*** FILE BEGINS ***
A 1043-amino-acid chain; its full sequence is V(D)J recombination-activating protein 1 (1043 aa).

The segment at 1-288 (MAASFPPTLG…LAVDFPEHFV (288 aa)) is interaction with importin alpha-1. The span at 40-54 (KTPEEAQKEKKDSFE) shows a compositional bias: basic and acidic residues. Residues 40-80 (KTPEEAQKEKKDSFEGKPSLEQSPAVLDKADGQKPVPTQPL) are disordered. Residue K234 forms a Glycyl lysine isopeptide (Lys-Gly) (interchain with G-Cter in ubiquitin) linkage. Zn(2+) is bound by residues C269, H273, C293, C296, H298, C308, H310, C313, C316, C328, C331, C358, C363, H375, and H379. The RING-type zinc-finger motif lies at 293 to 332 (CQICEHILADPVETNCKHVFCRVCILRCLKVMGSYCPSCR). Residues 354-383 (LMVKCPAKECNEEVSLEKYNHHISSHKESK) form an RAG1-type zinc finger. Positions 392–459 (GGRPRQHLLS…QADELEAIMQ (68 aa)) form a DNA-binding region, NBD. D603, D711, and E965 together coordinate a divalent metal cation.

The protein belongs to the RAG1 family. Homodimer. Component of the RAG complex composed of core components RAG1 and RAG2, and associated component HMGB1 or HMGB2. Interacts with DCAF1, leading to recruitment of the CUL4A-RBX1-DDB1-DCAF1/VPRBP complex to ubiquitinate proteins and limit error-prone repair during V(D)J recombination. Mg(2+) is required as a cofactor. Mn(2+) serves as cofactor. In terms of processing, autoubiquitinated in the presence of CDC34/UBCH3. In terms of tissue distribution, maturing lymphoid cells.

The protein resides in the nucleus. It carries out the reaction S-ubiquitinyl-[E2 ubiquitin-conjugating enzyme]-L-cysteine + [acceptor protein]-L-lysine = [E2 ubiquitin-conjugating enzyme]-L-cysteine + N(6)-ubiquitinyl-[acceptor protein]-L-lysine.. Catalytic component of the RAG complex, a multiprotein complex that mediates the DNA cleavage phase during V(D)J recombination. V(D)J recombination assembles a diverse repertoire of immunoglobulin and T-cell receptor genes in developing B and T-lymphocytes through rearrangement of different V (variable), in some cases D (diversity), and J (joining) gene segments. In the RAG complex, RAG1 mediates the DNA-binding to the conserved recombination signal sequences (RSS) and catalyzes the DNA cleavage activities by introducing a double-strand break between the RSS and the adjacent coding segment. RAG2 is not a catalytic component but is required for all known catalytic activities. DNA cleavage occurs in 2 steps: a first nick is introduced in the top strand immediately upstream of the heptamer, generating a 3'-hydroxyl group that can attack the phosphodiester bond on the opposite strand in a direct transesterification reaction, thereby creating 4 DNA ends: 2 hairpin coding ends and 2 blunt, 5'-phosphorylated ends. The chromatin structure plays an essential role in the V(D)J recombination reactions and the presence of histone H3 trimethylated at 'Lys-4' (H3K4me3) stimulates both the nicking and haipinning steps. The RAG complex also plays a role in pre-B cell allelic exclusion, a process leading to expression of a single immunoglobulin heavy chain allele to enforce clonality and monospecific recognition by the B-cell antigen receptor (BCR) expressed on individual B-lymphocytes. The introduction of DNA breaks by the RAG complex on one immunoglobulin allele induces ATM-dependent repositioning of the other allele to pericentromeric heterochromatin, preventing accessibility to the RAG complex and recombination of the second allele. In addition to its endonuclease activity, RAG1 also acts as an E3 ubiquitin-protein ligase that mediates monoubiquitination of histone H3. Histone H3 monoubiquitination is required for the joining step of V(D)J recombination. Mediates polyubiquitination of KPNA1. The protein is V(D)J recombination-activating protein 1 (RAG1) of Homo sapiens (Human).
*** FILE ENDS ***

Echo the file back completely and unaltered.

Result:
A 1043-amino-acid chain; its full sequence is V(D)J recombination-activating protein 1 (1043 aa).

The segment at 1-288 (MAASFPPTLG…LAVDFPEHFV (288 aa)) is interaction with importin alpha-1. The span at 40-54 (KTPEEAQKEKKDSFE) shows a compositional bias: basic and acidic residues. Residues 40-80 (KTPEEAQKEKKDSFEGKPSLEQSPAVLDKADGQKPVPTQPL) are disordered. Residue K234 forms a Glycyl lysine isopeptide (Lys-Gly) (interchain with G-Cter in ubiquitin) linkage. Zn(2+) is bound by residues C269, H273, C293, C296, H298, C308, H310, C313, C316, C328, C331, C358, C363, H375, and H379. The RING-type zinc-finger motif lies at 293 to 332 (CQICEHILADPVETNCKHVFCRVCILRCLKVMGSYCPSCR). Residues 354-383 (LMVKCPAKECNEEVSLEKYNHHISSHKESK) form an RAG1-type zinc finger. Positions 392–459 (GGRPRQHLLS…QADELEAIMQ (68 aa)) form a DNA-binding region, NBD. D603, D711, and E965 together coordinate a divalent metal cation.

The protein belongs to the RAG1 family. Homodimer. Component of the RAG complex composed of core components RAG1 and RAG2, and associated component HMGB1 or HMGB2. Interacts with DCAF1, leading to recruitment of the CUL4A-RBX1-DDB1-DCAF1/VPRBP complex to ubiquitinate proteins and limit error-prone repair during V(D)J recombination. Mg(2+) is required as a cofactor. Mn(2+) serves as cofactor. In terms of processing, autoubiquitinated in the presence of CDC34/UBCH3. In terms of tissue distribution, maturing lymphoid cells.

The protein resides in the nucleus. It carries out the reaction S-ubiquitinyl-[E2 ubiquitin-conjugating enzyme]-L-cysteine + [acceptor protein]-L-lysine = [E2 ubiquitin-conjugating enzyme]-L-cysteine + N(6)-ubiquitinyl-[acceptor protein]-L-lysine.. Catalytic component of the RAG complex, a multiprotein complex that mediates the DNA cleavage phase during V(D)J recombination. V(D)J recombination assembles a diverse repertoire of immunoglobulin and T-cell receptor genes in developing B and T-lymphocytes through rearrangement of different V (variable), in some cases D (diversity), and J (joining) gene segments. In the RAG complex, RAG1 mediates the DNA-binding to the conserved recombination signal sequences (RSS) and catalyzes the DNA cleavage activities by introducing a double-strand break between the RSS and the adjacent coding segment. RAG2 is not a catalytic component but is required for all known catalytic activities. DNA cleavage occurs in 2 steps: a first nick is introduced in the top strand immediately upstream of the heptamer, generating a 3'-hydroxyl group that can attack the phosphodiester bond on the opposite strand in a direct transesterification reaction, thereby creating 4 DNA ends: 2 hairpin coding ends and 2 blunt, 5'-phosphorylated ends. The chromatin structure plays an essential role in the V(D)J recombination reactions and the presence of histone H3 trimethylated at 'Lys-4' (H3K4me3) stimulates both the nicking and haipinning steps. The RAG complex also plays a role in pre-B cell allelic exclusion, a process leading to expression of a single immunoglobulin heavy chain allele to enforce clonality and monospecific recognition by the B-cell antigen receptor (BCR) expressed on individual B-lymphocytes. The introduction of DNA breaks by the RAG complex on one immunoglobulin allele induces ATM-dependent repositioning of the other allele to pericentromeric heterochromatin, preventing accessibility to the RAG complex and recombination of the second allele. In addition to its endonuclease activity, RAG1 also acts as an E3 ubiquitin-protein ligase that mediates monoubiquitination of histone H3. Histone H3 monoubiquitination is required for the joining step of V(D)J recombination. Mediates polyubiquitination of KPNA1. The protein is V(D)J recombination-activating protein 1 (RAG1) of Homo sapiens (Human).